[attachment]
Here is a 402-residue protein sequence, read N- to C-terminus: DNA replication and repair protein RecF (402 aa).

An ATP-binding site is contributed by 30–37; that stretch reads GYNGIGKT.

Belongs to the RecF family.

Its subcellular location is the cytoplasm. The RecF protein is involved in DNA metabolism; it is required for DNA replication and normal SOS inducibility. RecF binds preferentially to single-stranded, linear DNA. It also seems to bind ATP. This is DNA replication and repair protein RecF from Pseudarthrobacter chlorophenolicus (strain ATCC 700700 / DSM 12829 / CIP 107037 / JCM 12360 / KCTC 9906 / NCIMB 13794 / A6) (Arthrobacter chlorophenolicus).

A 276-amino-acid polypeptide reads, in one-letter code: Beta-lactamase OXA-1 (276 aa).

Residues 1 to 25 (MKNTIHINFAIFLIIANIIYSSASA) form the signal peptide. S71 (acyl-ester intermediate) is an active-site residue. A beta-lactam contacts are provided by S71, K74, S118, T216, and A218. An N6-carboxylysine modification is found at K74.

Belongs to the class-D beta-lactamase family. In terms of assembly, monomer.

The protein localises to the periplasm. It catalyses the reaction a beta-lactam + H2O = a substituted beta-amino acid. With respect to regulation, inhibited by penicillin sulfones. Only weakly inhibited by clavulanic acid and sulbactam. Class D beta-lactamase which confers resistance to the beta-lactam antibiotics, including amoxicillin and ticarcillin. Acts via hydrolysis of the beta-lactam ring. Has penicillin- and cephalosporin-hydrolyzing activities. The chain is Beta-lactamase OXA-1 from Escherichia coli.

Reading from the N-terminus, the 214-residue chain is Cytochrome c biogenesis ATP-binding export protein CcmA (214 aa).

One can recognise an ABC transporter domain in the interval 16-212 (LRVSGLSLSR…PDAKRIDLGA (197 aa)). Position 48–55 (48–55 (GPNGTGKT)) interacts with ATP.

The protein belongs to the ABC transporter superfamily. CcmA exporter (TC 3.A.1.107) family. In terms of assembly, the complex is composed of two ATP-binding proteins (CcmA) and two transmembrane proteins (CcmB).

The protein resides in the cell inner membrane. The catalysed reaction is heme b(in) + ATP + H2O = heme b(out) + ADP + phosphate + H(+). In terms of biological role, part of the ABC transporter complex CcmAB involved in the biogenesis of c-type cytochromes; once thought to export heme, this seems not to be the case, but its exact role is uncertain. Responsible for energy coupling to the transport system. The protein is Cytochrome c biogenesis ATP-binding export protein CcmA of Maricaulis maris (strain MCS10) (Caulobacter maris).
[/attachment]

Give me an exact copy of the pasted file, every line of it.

Here is a 402-residue protein sequence, read N- to C-terminus: DNA replication and repair protein RecF (402 aa).

An ATP-binding site is contributed by 30–37; that stretch reads GYNGIGKT.

Belongs to the RecF family.

Its subcellular location is the cytoplasm. The RecF protein is involved in DNA metabolism; it is required for DNA replication and normal SOS inducibility. RecF binds preferentially to single-stranded, linear DNA. It also seems to bind ATP. This is DNA replication and repair protein RecF from Pseudarthrobacter chlorophenolicus (strain ATCC 700700 / DSM 12829 / CIP 107037 / JCM 12360 / KCTC 9906 / NCIMB 13794 / A6) (Arthrobacter chlorophenolicus).

A 276-amino-acid polypeptide reads, in one-letter code: Beta-lactamase OXA-1 (276 aa).

Residues 1 to 25 (MKNTIHINFAIFLIIANIIYSSASA) form the signal peptide. S71 (acyl-ester intermediate) is an active-site residue. A beta-lactam contacts are provided by S71, K74, S118, T216, and A218. An N6-carboxylysine modification is found at K74.

Belongs to the class-D beta-lactamase family. In terms of assembly, monomer.

The protein localises to the periplasm. It catalyses the reaction a beta-lactam + H2O = a substituted beta-amino acid. With respect to regulation, inhibited by penicillin sulfones. Only weakly inhibited by clavulanic acid and sulbactam. Class D beta-lactamase which confers resistance to the beta-lactam antibiotics, including amoxicillin and ticarcillin. Acts via hydrolysis of the beta-lactam ring. Has penicillin- and cephalosporin-hydrolyzing activities. The chain is Beta-lactamase OXA-1 from Escherichia coli.

Reading from the N-terminus, the 214-residue chain is Cytochrome c biogenesis ATP-binding export protein CcmA (214 aa).

One can recognise an ABC transporter domain in the interval 16-212 (LRVSGLSLSR…PDAKRIDLGA (197 aa)). Position 48–55 (48–55 (GPNGTGKT)) interacts with ATP.

The protein belongs to the ABC transporter superfamily. CcmA exporter (TC 3.A.1.107) family. In terms of assembly, the complex is composed of two ATP-binding proteins (CcmA) and two transmembrane proteins (CcmB).

The protein resides in the cell inner membrane. The catalysed reaction is heme b(in) + ATP + H2O = heme b(out) + ADP + phosphate + H(+). In terms of biological role, part of the ABC transporter complex CcmAB involved in the biogenesis of c-type cytochromes; once thought to export heme, this seems not to be the case, but its exact role is uncertain. Responsible for energy coupling to the transport system. The protein is Cytochrome c biogenesis ATP-binding export protein CcmA of Maricaulis maris (strain MCS10) (Caulobacter maris).